Healthcare is so omnipresent in modern life that its functionality is taken for granted. Many people do not realize the amount of information, which flows between hospitals, pharmacies, medical centers, doctors, and patients. Yet, the quality of such data transfers are immensely important in healthcare delivery. Electronic health record (EHR) are a technology, which allows to maintain the flow of information in the fast and consistent manner. Not only does it store all the necessary medical information, but it also enables doctors to make timely interventions based on the EHR information. Understanding the functionality of the technology is essential in ascertaining possible improvements of usability and user experience.
Functionality of the Specified Technology
In essence, electronic health record is a digital database where health information about patients is stored. Each medical facility serves as a data point, which feeds information into a shared storage. For instance, when the doctor assigns the patient to MRI, the results of this study are uploaded into the database. As soon as they are available, the doctor can consult them and prescribe treatment without the participation of the patient (Van der Bij et al., 2017). The doctor’s prescription is also uploaded and the patient’s medical history is updated. Such a system is designed to remove the patient’s fallible memory from the equation.
In order for the technology to work, facilities need software, which would allow instant data transfers. Naturally, hardware with the access to the Internet is also essential since the information cannot not be uploaded otherwise. However, software packages are different, which means that no single program method of input exists. Therefore, in order for healthcare providers to understand the information stored in EHR, the International Classification of Primary Care (ICPC) is necessitated (Kaipio et al., 2020). It is a code, which is used to describe health issues and avoid the differences among the differences between software packages.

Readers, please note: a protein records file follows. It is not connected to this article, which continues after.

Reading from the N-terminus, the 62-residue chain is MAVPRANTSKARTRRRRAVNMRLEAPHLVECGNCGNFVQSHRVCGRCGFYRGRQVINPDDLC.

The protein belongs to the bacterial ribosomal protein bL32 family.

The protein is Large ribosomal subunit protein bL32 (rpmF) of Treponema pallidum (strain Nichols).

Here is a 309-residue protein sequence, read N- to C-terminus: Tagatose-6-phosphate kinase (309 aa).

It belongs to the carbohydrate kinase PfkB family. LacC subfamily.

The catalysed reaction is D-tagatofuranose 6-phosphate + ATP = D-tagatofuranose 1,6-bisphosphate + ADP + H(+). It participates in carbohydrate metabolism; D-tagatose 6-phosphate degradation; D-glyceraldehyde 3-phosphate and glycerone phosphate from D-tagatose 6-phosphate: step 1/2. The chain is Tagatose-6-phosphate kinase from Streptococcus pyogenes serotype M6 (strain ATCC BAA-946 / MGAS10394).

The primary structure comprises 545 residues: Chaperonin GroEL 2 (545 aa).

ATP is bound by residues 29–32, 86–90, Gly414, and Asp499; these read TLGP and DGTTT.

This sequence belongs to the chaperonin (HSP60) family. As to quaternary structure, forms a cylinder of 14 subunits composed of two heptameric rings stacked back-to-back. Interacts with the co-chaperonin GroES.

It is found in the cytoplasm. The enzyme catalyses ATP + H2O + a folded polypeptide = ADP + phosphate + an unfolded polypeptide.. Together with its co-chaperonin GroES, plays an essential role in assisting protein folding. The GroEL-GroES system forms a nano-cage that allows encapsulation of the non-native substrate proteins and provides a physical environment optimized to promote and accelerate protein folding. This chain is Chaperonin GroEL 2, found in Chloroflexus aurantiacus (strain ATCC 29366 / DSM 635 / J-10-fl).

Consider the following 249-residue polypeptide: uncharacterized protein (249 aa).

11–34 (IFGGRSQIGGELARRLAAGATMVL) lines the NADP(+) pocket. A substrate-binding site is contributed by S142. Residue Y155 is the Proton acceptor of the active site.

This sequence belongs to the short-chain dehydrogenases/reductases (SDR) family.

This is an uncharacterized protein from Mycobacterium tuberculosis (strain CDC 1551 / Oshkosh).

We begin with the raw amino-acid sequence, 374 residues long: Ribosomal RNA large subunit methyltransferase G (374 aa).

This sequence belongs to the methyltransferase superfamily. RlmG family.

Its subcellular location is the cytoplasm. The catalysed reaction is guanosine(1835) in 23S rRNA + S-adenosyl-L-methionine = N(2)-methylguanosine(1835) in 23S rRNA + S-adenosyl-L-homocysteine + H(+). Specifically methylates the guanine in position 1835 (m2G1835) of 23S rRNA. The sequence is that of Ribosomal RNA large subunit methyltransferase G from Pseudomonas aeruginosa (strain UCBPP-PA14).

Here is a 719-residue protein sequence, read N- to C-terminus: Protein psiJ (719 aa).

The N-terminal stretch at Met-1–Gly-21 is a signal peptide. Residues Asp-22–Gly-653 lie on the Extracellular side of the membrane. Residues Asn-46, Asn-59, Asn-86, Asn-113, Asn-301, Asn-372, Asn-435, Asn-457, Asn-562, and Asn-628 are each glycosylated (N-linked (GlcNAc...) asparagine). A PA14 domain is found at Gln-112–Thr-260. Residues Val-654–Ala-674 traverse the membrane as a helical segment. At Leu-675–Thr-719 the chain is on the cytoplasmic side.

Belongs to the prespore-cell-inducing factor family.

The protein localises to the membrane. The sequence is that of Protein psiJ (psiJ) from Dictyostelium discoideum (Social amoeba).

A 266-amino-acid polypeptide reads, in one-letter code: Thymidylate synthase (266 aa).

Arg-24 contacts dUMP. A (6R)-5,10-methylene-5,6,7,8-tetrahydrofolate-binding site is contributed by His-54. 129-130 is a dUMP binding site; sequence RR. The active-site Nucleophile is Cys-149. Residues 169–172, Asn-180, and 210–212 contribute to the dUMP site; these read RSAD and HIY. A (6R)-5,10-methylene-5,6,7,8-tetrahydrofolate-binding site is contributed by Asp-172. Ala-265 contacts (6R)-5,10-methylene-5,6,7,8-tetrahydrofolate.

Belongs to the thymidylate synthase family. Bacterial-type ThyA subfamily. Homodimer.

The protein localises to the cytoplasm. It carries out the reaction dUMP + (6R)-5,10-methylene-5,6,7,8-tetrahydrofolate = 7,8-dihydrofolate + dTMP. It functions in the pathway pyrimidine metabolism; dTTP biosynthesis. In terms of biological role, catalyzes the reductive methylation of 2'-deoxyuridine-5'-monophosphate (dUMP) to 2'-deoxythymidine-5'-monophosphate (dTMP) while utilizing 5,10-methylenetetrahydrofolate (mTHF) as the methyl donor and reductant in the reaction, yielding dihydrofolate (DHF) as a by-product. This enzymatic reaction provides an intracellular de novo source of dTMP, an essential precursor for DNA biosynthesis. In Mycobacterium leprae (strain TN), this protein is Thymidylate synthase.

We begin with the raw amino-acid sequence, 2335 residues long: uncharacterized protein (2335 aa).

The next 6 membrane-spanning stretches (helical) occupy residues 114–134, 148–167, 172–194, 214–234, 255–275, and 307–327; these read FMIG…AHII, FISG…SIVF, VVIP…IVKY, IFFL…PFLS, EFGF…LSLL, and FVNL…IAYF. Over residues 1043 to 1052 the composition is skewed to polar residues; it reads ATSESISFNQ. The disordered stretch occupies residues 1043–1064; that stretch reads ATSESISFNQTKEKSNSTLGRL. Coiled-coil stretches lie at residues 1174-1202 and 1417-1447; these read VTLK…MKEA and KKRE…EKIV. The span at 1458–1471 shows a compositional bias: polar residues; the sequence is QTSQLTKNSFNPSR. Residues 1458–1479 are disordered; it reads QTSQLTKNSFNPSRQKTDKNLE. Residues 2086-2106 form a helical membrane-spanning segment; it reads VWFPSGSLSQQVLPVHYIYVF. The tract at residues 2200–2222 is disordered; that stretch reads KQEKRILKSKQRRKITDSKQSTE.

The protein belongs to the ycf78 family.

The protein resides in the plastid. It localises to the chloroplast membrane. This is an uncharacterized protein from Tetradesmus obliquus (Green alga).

Provided the user understands ICPC and has the necessary software package, the technology will function adequately. Technical problems may impede and complicate the process of data upload. According to Kaipio et al. (2020), physicians find EHR more complicated to understand and use than nurses. Another problem lies in the fact that different brands have unique EHR systems. This implies that in case the doctor accesses the patient’s information, which were extracted from a different EHR, they will possibly have difficulty comprehending the information. Therefore, the first factor, which influences the perception of usability is one’s familiarity with the EHR of a particular brand.
The differences between the brands aside, there are two usability challenges in EHR. The first one is the use of medication administration record. Each time certain treatment is administered, the corresponding information has to be submitted to the health record. However, many medical specialists report that the procedure required to enter patient data is “time-consuming” (Kaipio et al., 2020, p. 4). It is manageable when it is performed once, but when there are multiple administrations, users become dissatisfied and irritated. This problem is especially relevant to nurses who spend much time distributing treatment and filing the medication records.
The second challenge is the use of tools required to file documentation. Each EHR has its own documentation module, in many cases it is not intuitive and demands practice to make the input fast. However, documentation errors can also be present either due to the technical deficiencies or to human mistakes (Aldosari, 2017). Such probability forces some medical organizations to make back-ups. In many cases, it is required to fill both types of records – electronic and paper. Considering the complaints concerning the convenience of the software, the workload may increase significantly because of the usability issues.